Image credit to Poppie Pack

Reproductive Literacy

Written by
Dr. Cortina McCurry
Published
August 5, 2020

OK it’s time for a pop quiz. Raise your hand if you feel confident that you can both name and label the various parts of the female reproductive system.

If you are finding that you’re having a bit of trouble don’t worry. You’re not alone.

In fact in a recent survey of 1000 British woman, 44% were unable to accurately identify where their vagina was. In fact only 1/3 of women were actually able to name some of the major female organs such as the vagina, the vulva, the ovaries, the fallopian tubes, and the clitoris.

This is consistent with research that we’ve conducted at Caia where we found that only 30% of men and 40% of women were able to correctly identify the key phases of a women's menstrual period, or the physical changes that occurred in the reproductive system during a women's monthly period.

Image via WebMD


So let’s do a quick run through of female anatomy 101 starting with the vulva - popularly, and incorrectly, known as the vagina:

The Vulva

This is the outermost part of the vagina. It includes the labia, the vaginal opening and the clitoris. We’ll get to the vagina and clitoris later. For now let’s get familiar with our labia. The word labia is Latin for lips so just imagine that you’ve got two lips which protect the opening to your vagina. The smaller, and innermost lip is the labia minor. The labia minor is usually hairless. The outermost lip is larger and is called the labia major. It has hair on the outer layer. There’s really no such thing as a normal vulva. You vulva just like breasts come in all sizes, shapes, and colors.

Clitoris

As you move towards the front of the vagina opening where the labia minor meet you’ll find the clitoris hidden underneath a hood of skin called the prepuce. It’s only recently that an accurate and complete anatomical description of the clitoris was even available. It is the epicenter of the female orgasmic response and embryologically it is most similar to the male penis in structure and function. It becomes engorged with blood during sexual arousal. The clitoris is extremely sensitive due to having more than 8,000 nerve endings. Twice that of the male penis. We might as well call 2020 the year of the clitoris as you can find hundreds of articles on the topic. We are barely halfway through and already there have been 60% more articles written on the clitoris compared to last year. If we head back to 1950 there were only 3. There is so much more that we know today about this amazing organ than we ever did before.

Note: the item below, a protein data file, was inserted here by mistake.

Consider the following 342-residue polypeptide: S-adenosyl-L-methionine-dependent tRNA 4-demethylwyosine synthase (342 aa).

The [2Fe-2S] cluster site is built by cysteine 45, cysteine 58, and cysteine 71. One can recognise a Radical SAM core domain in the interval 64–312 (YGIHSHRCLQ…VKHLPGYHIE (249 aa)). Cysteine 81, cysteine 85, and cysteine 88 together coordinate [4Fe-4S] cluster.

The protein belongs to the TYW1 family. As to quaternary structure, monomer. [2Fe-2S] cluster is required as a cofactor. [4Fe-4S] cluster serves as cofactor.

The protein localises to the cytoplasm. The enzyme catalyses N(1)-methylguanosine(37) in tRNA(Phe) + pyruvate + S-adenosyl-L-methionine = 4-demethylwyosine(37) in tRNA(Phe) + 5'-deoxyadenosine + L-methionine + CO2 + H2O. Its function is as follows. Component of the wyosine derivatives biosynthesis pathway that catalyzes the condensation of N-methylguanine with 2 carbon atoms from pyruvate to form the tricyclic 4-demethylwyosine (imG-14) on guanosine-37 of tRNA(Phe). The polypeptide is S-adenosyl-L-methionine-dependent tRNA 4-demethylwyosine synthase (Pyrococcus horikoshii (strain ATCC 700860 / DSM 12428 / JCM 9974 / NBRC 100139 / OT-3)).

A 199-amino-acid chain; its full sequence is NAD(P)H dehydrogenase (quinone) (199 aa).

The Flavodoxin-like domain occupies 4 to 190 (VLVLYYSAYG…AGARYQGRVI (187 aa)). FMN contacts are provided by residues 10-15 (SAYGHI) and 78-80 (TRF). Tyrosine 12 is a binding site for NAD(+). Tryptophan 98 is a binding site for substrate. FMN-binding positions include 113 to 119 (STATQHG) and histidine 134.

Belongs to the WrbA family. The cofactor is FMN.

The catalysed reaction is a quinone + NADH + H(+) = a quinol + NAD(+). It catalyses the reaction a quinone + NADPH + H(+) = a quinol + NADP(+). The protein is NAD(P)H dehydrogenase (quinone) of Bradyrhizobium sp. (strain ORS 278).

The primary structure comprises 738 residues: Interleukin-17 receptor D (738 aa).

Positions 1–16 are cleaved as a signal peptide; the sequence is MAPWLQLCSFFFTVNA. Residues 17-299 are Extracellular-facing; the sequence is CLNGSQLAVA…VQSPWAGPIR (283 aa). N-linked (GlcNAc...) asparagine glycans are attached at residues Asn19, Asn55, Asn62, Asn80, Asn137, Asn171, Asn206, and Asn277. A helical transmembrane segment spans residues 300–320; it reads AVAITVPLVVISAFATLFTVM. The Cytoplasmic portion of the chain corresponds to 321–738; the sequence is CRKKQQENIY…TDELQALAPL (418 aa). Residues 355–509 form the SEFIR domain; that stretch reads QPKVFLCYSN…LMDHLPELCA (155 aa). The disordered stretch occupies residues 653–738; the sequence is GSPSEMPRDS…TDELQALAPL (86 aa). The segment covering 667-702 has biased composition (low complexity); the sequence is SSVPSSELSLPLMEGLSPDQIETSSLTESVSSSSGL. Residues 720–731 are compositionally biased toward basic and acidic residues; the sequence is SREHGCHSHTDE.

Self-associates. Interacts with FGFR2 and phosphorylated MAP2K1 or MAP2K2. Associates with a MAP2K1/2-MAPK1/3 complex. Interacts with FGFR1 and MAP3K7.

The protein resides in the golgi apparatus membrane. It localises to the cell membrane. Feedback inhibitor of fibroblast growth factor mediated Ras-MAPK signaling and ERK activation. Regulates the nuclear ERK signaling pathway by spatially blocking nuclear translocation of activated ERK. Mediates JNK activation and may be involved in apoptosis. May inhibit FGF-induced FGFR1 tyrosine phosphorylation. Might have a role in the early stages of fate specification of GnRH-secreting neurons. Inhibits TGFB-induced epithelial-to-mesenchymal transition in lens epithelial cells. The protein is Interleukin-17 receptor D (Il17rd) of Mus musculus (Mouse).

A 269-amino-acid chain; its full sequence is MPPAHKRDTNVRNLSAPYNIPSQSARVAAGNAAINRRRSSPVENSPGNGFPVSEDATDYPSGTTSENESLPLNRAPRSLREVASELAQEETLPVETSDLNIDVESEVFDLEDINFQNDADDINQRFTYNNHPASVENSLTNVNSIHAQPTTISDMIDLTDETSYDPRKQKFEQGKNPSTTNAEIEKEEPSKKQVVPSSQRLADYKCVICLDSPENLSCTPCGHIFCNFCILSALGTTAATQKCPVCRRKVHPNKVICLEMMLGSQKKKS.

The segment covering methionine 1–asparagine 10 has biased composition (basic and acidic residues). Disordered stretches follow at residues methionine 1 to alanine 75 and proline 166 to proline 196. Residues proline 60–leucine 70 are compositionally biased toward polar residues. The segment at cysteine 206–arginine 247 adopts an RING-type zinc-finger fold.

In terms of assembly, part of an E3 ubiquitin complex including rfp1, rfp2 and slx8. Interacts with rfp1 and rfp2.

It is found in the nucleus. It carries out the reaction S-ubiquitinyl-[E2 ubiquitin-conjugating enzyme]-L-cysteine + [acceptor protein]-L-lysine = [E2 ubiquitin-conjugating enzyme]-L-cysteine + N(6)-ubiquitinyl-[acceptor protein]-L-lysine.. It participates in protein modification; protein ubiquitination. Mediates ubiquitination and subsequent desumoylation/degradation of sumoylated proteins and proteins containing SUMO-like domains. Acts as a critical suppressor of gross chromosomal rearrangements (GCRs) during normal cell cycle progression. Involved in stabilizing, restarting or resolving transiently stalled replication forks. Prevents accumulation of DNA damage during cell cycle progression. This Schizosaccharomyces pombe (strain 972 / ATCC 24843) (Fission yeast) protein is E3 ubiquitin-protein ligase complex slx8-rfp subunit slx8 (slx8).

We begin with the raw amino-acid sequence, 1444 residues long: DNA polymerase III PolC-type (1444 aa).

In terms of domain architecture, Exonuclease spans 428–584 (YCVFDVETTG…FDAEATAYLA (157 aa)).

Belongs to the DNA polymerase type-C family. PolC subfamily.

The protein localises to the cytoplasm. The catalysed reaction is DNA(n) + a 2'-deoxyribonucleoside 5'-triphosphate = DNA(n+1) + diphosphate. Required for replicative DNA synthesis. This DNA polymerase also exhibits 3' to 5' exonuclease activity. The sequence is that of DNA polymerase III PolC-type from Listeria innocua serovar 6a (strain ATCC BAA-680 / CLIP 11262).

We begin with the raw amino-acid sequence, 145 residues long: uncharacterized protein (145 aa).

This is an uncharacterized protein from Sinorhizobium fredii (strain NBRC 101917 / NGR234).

Fallopian Tubes

I like to think of the fallopian tubes as the reproductive transport highway. They are the female structures that transport the ova, or the eggs from your ovaries to the uterus. At the end of the fallopian tubes are little hair like fingers called fimbriae which reach out and grab the  egg and pull it into the fallopian tube so that they can get it down to the uterus. (Many people are not aware that the ovaries do not actually attach to the fallopian tubes). The fallopian tubes are also commonly the location of where the sperm and the egg meet and the egg becomes fertilized. After fertilization, the egg will then move into the uterus where it may implant into the uterine lining.